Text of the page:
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AGO Opinion 85005

January 15, 1985
SUBJECT:
Tax exemptions; tax assessments; county board

REQUESTED BY:
Patrick L. Tripp, Washington County Attorney, Blair, Nebraska

OPINION BY:
A. Eugene Crump, Deputy Attorney General
L. Jay Bartel, Assistant Attorney General

QUESTION:
I. Is the machinery and equipment of an ethanol plant, used to process corn in the production of ethanol, exempt from personal property taxation as agricultural income-producing machinery or equipment under Neb. Rev. Stat. §77-202(6) (Supp. 1984)?

CONCLUSION:
No, machinery and equipment used by such a plant to produce ethanol would not be "used actually and primarily in the conduct of an agricultural operation to directly produce a raw agricultural commodity."

QUESTION:
Is the raising of corn on land owned by a limited partnership operating an ethanol plant prohibited by Article XII, Section 8, of the Nebraska Constitution?

2. Yes, the plain language of Article XII, Section 8, would prohibit a limited partnership, in which the partners were not all family members, from acquiring any interest in land used for farming or ranching, or from engaging in farming activity of this nature.

QUESTION:

3. Does a county board have the authority to abate or waive taxes on a particular piece of property for a specific or indefinite period of time prior to the time taxes are assessed or levied?


CONCLUSION:

3. No, Neb. Rev. Stat. §7.7-1737 (Reissue 1981) specifically prohibits a county board from abating or waiving property taxes which are required to be assessed under Neb. Rev. Stat. §§77-201 and 77-1301(1) (Reissue 1981 and Supp. 1984).



I. Your initial question concerns whether the machinery and equipment of an ethanol plant, used to process corn in the production of ethanol, would be exempt from personal property taxation under Neb.Rev. Stat. §77-202(6) (Supp. 1984). You have indicated the plant would be owned by a limited partnership organized under Kansas law and registered to do business in the State of Nebraska. In addition, you state the plant would use approximately 63 million bushels of corn annually, and that corn would be the only grain or commodity utilized for the production of the ethanol.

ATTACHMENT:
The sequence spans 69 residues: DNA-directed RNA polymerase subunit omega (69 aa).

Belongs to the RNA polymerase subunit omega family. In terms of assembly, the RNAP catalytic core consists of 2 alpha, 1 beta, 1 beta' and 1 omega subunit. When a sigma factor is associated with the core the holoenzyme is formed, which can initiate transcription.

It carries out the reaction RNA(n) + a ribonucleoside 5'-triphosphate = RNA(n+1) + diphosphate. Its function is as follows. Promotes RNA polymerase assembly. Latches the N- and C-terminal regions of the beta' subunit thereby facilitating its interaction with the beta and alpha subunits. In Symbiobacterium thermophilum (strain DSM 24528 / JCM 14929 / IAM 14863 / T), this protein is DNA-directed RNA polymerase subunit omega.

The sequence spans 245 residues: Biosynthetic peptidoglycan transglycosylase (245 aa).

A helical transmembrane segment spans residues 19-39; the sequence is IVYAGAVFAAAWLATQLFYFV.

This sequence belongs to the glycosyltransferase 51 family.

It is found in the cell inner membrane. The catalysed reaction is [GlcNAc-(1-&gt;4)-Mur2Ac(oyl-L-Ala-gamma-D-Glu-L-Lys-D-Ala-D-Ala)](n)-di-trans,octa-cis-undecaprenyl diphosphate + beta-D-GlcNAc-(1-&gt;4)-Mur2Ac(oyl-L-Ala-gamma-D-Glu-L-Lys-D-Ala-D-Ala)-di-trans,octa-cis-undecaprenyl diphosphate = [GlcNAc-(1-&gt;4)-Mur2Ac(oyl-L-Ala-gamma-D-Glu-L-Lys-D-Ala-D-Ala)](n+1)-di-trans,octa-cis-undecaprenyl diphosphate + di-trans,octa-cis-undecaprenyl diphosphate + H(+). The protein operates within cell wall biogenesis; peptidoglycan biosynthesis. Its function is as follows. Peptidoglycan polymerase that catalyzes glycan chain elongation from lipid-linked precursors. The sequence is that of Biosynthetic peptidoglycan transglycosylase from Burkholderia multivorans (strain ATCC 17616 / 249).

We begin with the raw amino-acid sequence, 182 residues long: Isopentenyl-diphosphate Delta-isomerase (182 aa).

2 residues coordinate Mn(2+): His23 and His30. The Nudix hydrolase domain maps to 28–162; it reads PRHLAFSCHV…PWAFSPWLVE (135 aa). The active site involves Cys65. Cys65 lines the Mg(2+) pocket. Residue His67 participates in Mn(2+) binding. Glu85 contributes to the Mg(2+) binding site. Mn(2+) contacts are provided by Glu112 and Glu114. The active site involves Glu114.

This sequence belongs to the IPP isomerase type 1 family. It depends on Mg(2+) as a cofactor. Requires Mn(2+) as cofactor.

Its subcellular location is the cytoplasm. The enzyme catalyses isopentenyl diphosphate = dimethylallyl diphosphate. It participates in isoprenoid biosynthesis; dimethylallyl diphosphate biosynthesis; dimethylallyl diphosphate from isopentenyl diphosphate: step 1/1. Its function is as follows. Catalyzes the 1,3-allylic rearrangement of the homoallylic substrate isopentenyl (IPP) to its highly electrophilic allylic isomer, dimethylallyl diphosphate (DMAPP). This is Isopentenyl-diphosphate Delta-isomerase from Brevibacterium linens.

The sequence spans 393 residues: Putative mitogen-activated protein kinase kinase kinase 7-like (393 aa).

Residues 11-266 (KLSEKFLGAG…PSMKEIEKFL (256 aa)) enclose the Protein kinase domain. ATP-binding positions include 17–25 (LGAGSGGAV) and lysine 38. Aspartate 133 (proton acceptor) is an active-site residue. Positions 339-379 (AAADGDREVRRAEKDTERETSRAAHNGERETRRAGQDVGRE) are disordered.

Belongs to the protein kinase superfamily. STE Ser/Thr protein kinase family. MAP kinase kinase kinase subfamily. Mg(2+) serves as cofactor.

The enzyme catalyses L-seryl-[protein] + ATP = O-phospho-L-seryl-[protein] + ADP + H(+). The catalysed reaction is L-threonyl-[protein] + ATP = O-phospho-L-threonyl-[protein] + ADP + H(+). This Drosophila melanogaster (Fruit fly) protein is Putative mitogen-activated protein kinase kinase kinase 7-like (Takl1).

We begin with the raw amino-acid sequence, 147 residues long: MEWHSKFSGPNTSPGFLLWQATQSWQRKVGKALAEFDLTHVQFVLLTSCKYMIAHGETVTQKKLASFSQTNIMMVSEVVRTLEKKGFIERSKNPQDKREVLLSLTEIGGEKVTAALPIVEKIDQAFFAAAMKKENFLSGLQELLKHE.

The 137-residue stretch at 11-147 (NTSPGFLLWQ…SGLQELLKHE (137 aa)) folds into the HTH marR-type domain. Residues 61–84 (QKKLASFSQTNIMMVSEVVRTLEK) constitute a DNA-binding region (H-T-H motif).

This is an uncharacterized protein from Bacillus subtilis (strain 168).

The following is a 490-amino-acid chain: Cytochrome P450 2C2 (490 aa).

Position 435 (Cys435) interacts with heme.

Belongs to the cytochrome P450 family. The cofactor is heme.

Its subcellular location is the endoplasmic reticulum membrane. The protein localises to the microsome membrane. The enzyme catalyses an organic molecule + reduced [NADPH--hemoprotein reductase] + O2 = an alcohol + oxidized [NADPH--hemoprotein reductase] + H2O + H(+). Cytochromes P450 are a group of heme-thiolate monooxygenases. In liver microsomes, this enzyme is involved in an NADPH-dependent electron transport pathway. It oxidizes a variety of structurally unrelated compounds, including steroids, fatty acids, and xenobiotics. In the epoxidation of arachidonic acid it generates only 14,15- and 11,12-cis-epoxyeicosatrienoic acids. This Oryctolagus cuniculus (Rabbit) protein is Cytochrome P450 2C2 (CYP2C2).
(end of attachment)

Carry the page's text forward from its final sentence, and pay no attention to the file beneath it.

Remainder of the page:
Neb. Rev. Stat. $77-202(6) (Supp. 1984) provides:

Agricultural income-producing machinery and equipment shall be exempt from the personal property tax except: (a) Motor vehicles, as provided in section 60-301; (b) property assessed by the State Board of Equalization and Assessment as provided in sections 77-601 to 77-675; (c) property owned by
parties deemed public service companies subject to the provisions of sections 77-801 to 77-803; and (d)
any building or fixture, whether permanently attached to the land or not.

Prior to the enactment of $77-202(6), a partial personal property tax exemption was provided for agricultural income-producing machinery and equipment under Neb. Rev. Stat. §77-202.25 (Reissue 1976) (Repealed 1980). With the enactment of LB 882 in 1980, the partial personal property tax exemption granted under former $77-202.25 was repealed, and the present exemption under $77-202(6) was adopted. The language creating the exemption for agricultural income-producing machinery and equipment was not altered by the passage of LB 882, except to the extent that what previously had been only a partial exemption under §77-202.25 was changed to create a full exemption under present §77-202(6).

Pursuant to Neb. Rev. Stat. §77-202.06 (Supp. 1984), the Tax Commissioner has adopted and promulgated regulations regarding the tax-exempt status of real or tangible personal property. In construing the exemption granted for agricultural income-producing machinery and equipment, the Commissioner has adopted Reg-41-2 of the Nebraska Department of Revenue personal property tax regulations. Reg-41-2 provides, in pertinent part:

(I) Agricultural income-producing machinery and equipment shall mean all machinery and equipment which is used actually and primarily in the conduct of an agricultural operation to directly produce a raw agricultural commodity.

If machinery and equipment does not directly produce a raw agricultural commodity, it is not agricultural income-producing machinery and equipment.

Furthermore, in Rev. Rul. 41-75-1, the Department concluded the exemption for agricultural income-producing machinery and equipment "is granted only to machinery and equipment which is used actually and primarily in an agricultural capacity and which produces agricultural income."

Generally, "although constructionof a statute by a department charged with enforcing it is not controlling,
considerable weight will be given tosuch a construction, particularly when the Legislature has failed to take any action to change such an interpretation." McCaul v. American Savings Company, 213 Neb. 841, 331 N.W.2d 795 (1983). "The
interpretation of a statute given by an administrative agency to which the statute is directed is entitled to great weight." ATS Mobile Telephone, Inc. v. Curtin Call Communications, Inc., 194 Neb. 404, 232 N.W. 2d 248 (1975).